• Take feedback (critique) and respond in an appropriate manner.
• Use both general and domain specific IT resources and tools
• Access and evaluate appropriate sources of information.

Teaching methods

The class will be given as a lecture class with in-class computational experiments to support the analysis.

Expected student activities

Development of computational methods for conservation laws, their analysis, implementation and use for solving application examples of increasing complexity.

Assessment methods

There will be 3 required small reports to be handed in during the class. These will be examined as part of the final oral examination and will count for 50% of the overall grade.

Dans le cas de l¿art. 3 al. 5 du Règlement de section, l¿enseignant décide de la forme de l¿examen qu¿il communique aux étudiants concernés.

Resources

Bibliography

The class will use the text

J.S. Hesthaven, Numerical Methods for Conservation Laws: From Analysis to Algorithms. SIAM Publishing, 2017.

In the programs

• Applied Mathematics, 2018-2019, Master semester 1
• Semester
Fall
• Exam form
Oral
• Credits
5
• Subject examined
Numerical methods for conservation laws
• Lecture
2 Hour(s) per week x 14 weeks
• Exercises
2 Hour(s) per week x 14 weeks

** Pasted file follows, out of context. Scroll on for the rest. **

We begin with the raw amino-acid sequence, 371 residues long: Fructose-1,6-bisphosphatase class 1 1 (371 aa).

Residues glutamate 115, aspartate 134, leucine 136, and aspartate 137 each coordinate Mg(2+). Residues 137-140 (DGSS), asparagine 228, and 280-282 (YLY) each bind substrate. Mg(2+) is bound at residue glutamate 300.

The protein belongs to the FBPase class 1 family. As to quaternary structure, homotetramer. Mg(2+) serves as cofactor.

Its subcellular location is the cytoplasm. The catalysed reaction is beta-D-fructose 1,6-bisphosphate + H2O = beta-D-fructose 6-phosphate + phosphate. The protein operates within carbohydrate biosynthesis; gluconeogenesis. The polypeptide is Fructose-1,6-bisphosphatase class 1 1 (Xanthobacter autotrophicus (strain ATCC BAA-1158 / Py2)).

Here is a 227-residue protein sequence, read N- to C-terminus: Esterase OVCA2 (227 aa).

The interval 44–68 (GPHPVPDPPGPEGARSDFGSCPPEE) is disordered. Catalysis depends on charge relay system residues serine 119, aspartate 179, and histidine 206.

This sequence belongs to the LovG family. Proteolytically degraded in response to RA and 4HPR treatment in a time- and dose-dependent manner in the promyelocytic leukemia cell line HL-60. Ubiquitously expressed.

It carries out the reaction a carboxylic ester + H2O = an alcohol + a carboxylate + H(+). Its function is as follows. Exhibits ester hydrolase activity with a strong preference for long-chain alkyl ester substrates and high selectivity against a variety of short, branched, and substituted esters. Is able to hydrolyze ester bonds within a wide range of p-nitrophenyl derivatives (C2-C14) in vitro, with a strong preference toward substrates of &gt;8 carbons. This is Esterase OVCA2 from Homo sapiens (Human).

• Applied Mathematics, 2018-2019, Master semester 3
• Semester
Fall
• Exam form
Oral
• Credits
5
• Subject examined
Numerical methods for conservation laws
• Lecture
2 Hour(s) per week x 14 weeks
• Exercises
2 Hour(s) per week x 14 weeks
• Mathematics - master program, 2018-2019, Master semester 1
• Semester
Fall
• Exam form
Oral
• Credits
5
• Subject examined
Numerical methods for conservation laws
• Lecture
2 Hour(s) per week x 14 weeks
• Exercises
2 Hour(s) per week x 14 weeks
• Mathematics - master program, 2018-2019, Master semester 3
• Semester
Fall
• Exam form
Oral
• Credits
5
• Subject examined
Numerical methods for conservation laws
• Lecture
2 Hour(s) per week x 14 weeks
• Exercises
2 Hour(s) per week x 14 weeks
• Mathematics for teaching, 2018-2019, Master semester 1
• Semester
Fall
• Exam form
Oral
• Credits
5
• Subject examined
Numerical methods for conservation laws
• Lecture
2 Hour(s) per week x 14 weeks
• Exercises
2 Hour(s) per week x 14 weeks
• Mathematics for teaching, 2018-2019, Master semester 3
• Semester
Fall
• Exam form
Oral
• Credits
5
• Subject examined
Numerical methods for conservation laws
• Lecture
2 Hour(s) per week x 14 weeks
• Exercises
2 Hour(s) per week x 14 weeks
• Computational science and Engineering, 2018-2019, Master semester 1
• Semester
Fall
• Exam form
Oral
• Credits
5
• Subject examined
Numerical methods for conservation laws
• Lecture
2 Hour(s) per week x 14 weeks
• Exercises
2 Hour(s) per week x 14 weeks
• Computational science and Engineering, 2018-2019, Master semester 3
• Semester
Fall
• Exam form
Oral
• Credits
5
• Subject examined
Numerical methods for conservation laws
• Lecture
2 Hour(s) per week x 14 weeks
• Exercises
2 Hour(s) per week x 14 weeks

Reference week

MoTuWeThFr
8-9
9-10
10-11
11-12
12-13
13-14
14-15
15-16
16-17
17-18
18-19
19-20
20-21
21-22
Under construction
Lecture
Exercise, TP
Project, other

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• Autumn semester
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• Lecture in French
• Lecture in English
• Lecture in German